This is where the heat load is transferred to the chilled water loop via a chilled water coil. Coils are part of an air handler unit, which also contains air filters, fans, mixing boxes/dampers, and other air handling devices. Coils are commonly constructed of copper tubes and aluminum fins, requiring routine service such as air filter replacement and fin cleaning. Drain pans and lines also need to be cleaned of accumulated biological growth and dirt to maintain proper indoor air quality. Dirty coils can account for significant reductions in heat transfer and increased energy use since operators typically must lower chilled water temperatures to overcome the reduction in heat transfer caused by dirty coils.
Pressure water feed and relief stations should be checked periodically to ensure proper water loop pressure. Pressure that’s too low may prevent circulation to high level air handler coils or cause pump cavitation. Expansion tanks and air separators which require minimal attention should also be checked. Chemical feed pots are used to introduce chemicals or glycol to closed loops. Heat exchangers are used to isolate different loops and used in economizer systems. Larger heat exchangers are field cleanable, yet that can be a time-consuming task due to the complexity of the procedure.
Both loops require treatment for the prevention and control of corrosion, scale, and biological growth. Closed chilled water system loops are not exposed to the atmosphere, but still need inhibiters to control corrosion. Open cooling tower systems are more demanding. Cooling towers act like a large air washer that requires regular maintenance to combat corrosion problems. Many water treatment approaches are successfully used in systems today, including chemical, magnetic, and ozone types. Fouled water or scaled pipe inhibits heat transfer at the chiller and cooling coils. A miscue in water treatment can quickly cause major damage to the chiller’s tubes. Therefore, regular eddy current testing of tubes is critical combined with consistent, effective water treatment. Because cooling towers evaporate large amounts of water with some drift to the atmosphere, control of biological matter is an important health issue. Several antimicrobial growth products are available that will minimize biological growth in the cooling tower basin.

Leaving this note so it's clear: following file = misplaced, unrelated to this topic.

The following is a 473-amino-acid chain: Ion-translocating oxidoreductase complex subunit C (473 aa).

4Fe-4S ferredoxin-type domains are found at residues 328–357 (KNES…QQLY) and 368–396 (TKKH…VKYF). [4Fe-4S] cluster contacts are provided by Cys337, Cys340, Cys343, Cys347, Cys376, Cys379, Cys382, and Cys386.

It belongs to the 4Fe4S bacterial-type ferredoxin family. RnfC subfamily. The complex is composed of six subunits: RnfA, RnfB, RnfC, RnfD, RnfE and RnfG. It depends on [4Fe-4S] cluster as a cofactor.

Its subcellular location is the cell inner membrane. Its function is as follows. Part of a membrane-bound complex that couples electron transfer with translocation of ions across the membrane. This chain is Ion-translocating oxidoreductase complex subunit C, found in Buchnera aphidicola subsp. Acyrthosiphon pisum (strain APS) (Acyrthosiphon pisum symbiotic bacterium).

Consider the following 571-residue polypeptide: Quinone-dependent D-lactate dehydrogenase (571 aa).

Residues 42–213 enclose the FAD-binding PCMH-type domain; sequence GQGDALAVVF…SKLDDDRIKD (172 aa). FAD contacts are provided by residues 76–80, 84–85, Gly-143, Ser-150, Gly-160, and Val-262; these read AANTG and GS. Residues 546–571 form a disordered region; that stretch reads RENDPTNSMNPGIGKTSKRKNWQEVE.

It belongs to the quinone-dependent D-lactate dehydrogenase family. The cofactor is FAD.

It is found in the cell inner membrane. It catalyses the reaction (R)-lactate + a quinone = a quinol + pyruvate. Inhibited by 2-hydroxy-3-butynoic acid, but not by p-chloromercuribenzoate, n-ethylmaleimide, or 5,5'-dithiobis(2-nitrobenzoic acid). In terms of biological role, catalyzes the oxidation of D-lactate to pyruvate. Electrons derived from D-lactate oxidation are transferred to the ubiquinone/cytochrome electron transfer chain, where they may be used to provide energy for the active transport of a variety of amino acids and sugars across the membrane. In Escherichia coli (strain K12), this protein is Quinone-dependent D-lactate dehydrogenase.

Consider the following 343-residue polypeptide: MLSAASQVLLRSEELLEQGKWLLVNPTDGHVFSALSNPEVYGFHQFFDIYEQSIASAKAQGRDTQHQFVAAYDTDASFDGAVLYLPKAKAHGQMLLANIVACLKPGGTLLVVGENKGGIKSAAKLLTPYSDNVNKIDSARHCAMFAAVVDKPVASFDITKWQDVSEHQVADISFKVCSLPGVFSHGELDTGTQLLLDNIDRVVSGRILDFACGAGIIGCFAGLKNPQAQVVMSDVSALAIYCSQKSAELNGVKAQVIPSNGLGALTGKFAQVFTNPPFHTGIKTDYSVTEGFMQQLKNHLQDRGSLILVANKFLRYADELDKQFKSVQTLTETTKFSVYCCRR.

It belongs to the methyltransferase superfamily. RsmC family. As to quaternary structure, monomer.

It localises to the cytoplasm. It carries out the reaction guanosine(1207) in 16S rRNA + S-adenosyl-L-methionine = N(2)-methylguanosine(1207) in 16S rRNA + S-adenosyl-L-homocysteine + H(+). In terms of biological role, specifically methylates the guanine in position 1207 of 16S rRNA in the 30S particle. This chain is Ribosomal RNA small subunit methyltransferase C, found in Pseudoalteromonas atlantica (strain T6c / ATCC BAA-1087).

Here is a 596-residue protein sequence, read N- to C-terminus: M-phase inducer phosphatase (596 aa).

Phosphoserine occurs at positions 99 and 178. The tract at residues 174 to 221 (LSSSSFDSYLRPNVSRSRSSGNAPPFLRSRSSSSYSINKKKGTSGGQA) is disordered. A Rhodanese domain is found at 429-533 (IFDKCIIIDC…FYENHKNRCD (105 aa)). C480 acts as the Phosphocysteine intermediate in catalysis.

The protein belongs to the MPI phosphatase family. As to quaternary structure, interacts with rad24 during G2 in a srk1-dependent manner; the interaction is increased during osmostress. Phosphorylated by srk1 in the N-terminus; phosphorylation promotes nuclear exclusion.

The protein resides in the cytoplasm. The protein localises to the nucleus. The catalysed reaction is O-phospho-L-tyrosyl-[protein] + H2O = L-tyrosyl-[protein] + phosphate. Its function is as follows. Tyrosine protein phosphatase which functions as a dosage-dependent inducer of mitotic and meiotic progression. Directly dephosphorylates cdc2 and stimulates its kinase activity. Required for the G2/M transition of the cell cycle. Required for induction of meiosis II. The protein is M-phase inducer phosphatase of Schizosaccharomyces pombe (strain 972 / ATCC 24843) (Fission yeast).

New digital-based controls are fairly low maintenance other then occasional software updates and control device calibration. Older pneumatic systems employ air compressor/driers which require specific routine service. Moisture in a pneumatic system can be detrimental to proper operation causing expensive clean-up costs. Dampers and water control valves also should be checked for operation and lubed where necessary. Controlling the chiller plant pump sequence, air handler scheduling, and exhaust fan operation can all impact chiller operation and performance. Chilled water temperature pull down rates need to be slow and steady. Fast temperature and/or flow changes can cause erratic and inefficient chiller operation. On variable flow systems, minimum flows should be confirmed.
We have covered only a few of the most important tasks. Like all equipment and components, the manufacturers’ operation and maintenance manuals should be consulted for specific service tasks and frequency. As illustrated, many components contribute directly to a properly operating and efficient chilled water system. Developing a service schedule plan and executing it will help minimize unscheduled and costly shutdowns, while protecting the investment in equipment.
Many factors impact the chiller and are not always immediately apparent without further investigation. Pumps not sequencing properly or low flow conditions may fault a chiller and not be understood until operation is restored. All system factors must then be thoroughly examined and confirmed.
There are many variations and types of chilled water systems. Understanding the one you have and how it operates will make identifying and implementing the right service procedures more effective, ensuring the full life of the equipment. Proper commissioning and establishing an energy baseline can also help in noting any service trends that require attention.